Dell D620 Battery Repair

Can You Use Any Charger With Any Mobile Phone, Notebook, Camera, or Tablet? 

Every cell phone, laptop, and tablet appear to come with their own charger.  If you are like me, you have probably compiled quite a few chargers over the years.  So the question becomes: is it safe to use a charger with your phone, laptop, camera, or tablet that isn’t the original manufacturer’s charger that came with the device?

Types of Chargers

In this guide, we’ll focus on three types of chargers: notebook chargers, micro USB chargers (these are used with telephones, tablets, and cameras), and Apple Lightning Connectors.  While some devices have chargers with a slightly different head or charging cable, these are the most common.

Laptop chargers are fairly specific to the device they come with.  However, there can be some generic chargers which boast the capability to be interchanged between notebooks.  This always requires changing of the charger”head” and may not be the best charging amperage or voltage for your device.

Micro USBs are theoretically designed to be interchangeable, and are standard in most smartphones, Android apparatus, and tablets.  Micro USB chargers typically have the same voltage, but may draw different amps.  I will explain this further later and how to know if the charger is safe to use (based on its listed amps and voltage).

Apple Lightning Connectors are standard on all new Apple devices, such as iPads and iPods. For older devices using a 30-pin charge port, a connector can be used to control the Lightning Connector.

The Plugs Must Be The Same

In order for a charger to be used on a different device, it’s essential that the plug  of the charger (the”head”) fit securely into the charging port of the unit.  Micro USBs are the same across the board as far as charging heads, whilst notebook chargers are often specific to both make and model.  However, the plug fitting securely is only 1 part of the equation.

How Voltage and Amperage Matter

Somewhere on the power brick of the charger you’ll find a label with the charger’s voltage (V) and amperage (A).  For notebook chargers, this charging brick is often halfway down the charger and typically looks exactly like it sounds — a brick. For other types of chargers, like a smartphone charger, this information is usually located at the base of the charger, where it would meet the wall.  For the device you are trying to charge, the voltage and amperage required will be seen on the battery that came with the device or on the manufacturer’s website.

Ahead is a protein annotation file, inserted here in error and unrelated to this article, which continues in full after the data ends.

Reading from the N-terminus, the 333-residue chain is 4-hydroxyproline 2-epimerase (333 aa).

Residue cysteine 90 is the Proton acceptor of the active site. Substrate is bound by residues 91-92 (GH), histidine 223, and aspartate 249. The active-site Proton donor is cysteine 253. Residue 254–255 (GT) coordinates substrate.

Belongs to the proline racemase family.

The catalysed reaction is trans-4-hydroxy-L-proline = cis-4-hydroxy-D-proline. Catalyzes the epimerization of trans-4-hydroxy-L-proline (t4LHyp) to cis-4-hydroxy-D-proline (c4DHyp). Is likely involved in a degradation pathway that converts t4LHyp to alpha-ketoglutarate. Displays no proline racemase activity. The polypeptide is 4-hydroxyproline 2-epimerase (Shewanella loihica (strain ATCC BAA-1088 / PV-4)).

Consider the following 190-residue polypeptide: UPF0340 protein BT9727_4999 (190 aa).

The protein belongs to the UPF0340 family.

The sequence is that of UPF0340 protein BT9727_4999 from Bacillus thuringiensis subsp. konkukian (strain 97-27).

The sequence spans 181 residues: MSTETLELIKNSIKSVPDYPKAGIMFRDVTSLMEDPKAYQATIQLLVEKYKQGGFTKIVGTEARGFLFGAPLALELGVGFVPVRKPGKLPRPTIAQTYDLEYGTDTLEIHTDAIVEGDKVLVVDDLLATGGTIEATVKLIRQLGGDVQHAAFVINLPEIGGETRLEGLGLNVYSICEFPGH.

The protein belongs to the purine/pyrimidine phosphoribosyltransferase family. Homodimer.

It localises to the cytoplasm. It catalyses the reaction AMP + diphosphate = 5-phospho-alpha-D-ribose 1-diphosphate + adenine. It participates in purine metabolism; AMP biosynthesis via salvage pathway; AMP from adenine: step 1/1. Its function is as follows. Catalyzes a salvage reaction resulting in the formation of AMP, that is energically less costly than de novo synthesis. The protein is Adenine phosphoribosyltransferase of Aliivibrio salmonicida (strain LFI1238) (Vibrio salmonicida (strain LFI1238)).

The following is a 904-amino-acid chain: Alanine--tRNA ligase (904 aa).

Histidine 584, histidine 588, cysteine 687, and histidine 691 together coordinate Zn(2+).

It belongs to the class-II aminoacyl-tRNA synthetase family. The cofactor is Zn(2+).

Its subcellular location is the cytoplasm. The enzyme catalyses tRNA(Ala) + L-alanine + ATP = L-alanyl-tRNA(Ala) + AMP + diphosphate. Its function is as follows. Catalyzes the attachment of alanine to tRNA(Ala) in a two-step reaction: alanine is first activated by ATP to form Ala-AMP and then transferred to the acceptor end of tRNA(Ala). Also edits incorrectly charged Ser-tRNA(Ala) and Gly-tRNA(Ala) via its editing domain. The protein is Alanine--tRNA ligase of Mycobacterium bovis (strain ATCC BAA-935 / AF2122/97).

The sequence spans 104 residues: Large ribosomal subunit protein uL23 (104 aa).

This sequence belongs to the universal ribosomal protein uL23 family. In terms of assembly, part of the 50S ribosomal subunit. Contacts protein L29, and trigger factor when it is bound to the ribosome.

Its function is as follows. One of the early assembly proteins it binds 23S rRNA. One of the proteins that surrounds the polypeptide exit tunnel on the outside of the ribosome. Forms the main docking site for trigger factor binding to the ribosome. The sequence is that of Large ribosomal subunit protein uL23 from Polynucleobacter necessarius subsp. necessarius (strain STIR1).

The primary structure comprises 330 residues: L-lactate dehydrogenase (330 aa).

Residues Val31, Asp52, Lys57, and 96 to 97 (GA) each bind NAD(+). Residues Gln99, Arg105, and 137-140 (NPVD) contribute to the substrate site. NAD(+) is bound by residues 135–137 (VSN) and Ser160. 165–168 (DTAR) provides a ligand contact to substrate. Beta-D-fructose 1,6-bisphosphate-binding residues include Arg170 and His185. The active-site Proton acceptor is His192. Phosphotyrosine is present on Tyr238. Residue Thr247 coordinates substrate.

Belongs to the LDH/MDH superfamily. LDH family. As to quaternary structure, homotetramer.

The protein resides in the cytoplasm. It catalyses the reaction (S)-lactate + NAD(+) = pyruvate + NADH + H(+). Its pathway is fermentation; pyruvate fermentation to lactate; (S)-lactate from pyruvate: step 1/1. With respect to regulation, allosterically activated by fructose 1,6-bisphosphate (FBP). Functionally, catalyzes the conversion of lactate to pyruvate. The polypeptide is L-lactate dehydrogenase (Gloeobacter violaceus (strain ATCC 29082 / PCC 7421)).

Voltage is how much power the charger will draw into the device, or just how much is being”pushed” to the device by the charger.  A phone will usually pull up to around 5V, though a notebook can pull up to 25V.  A charger must equal the voltage required by the device. 

Amperage is how fast power is”pulled” into the device, or how much electricity is used by the device.  The quantity of volts will never change, but the quantity of amps that the device pulls may change depending on how hard the device is working.  The number that you locate on the battery that came with your device are the max amount of amps which may be pulled from the device.  To be able to swap chargers, the amp number on the charger must equal or exceed the amp number recorded on the device’s battery. If a unit is paired with a charger which can’t support the amp requirement, it may burn out the power source and kill the device.

So if you have a modern USB device (smart phone, tablet, or camera) you can plug into a high-amperage USB port and enjoy faster charging (so long as the voltage is equal).  *Website Note: if you have an older device, it might not work with USB ports that use the new Battery Charging Specification.

If The Micro USB  Charger’s Voltage Is Not 5v…

Some devices might have their voltage listed with a plus/minus on it like this: 5v +- 5%.  If this is the case, you may use a charger rated at 4.75 to 5.25v because that score is telling you is that the device can take 5v minus 5 percent of 5v = 4.75 volts  OR  5v and 5 percent of 5v = 5.25 volts.  This means anything between 4.75 t0 5.25v is safe to use (as long as the amperage of the charger is equal to or greater than the device’s listed amperage).

An interesting point to note is chargers supply a higher voltage than the batteries they charge.  That’s pretty much how they operate.  There has to be a voltage differential to produce the necessary current flow in the correct direction to charge the battery.  If you look at your vehicle, it’s a 12V battery, but average alternators provide 13.8 to 14.4V charging voltage to the battery.

Stay Away From Cheap Knockoff Chargers

The problem with knockoffs, especially cheap knockoffs, is that they often don’t support the power needs of the device, or aren’t built to keep a steady flow securely.  Overall, it’s better to stick with the charger designed for the device you’re using.

Now You Understand How to Safely & Effectively Swap Chargers

I hope this article was able to assist you.  Now you know how to safely and efficiently use a charger that did not come with your smart phone, laptop, camera, tablet, or other device.  Be certain you follow what we said and you should be good to go!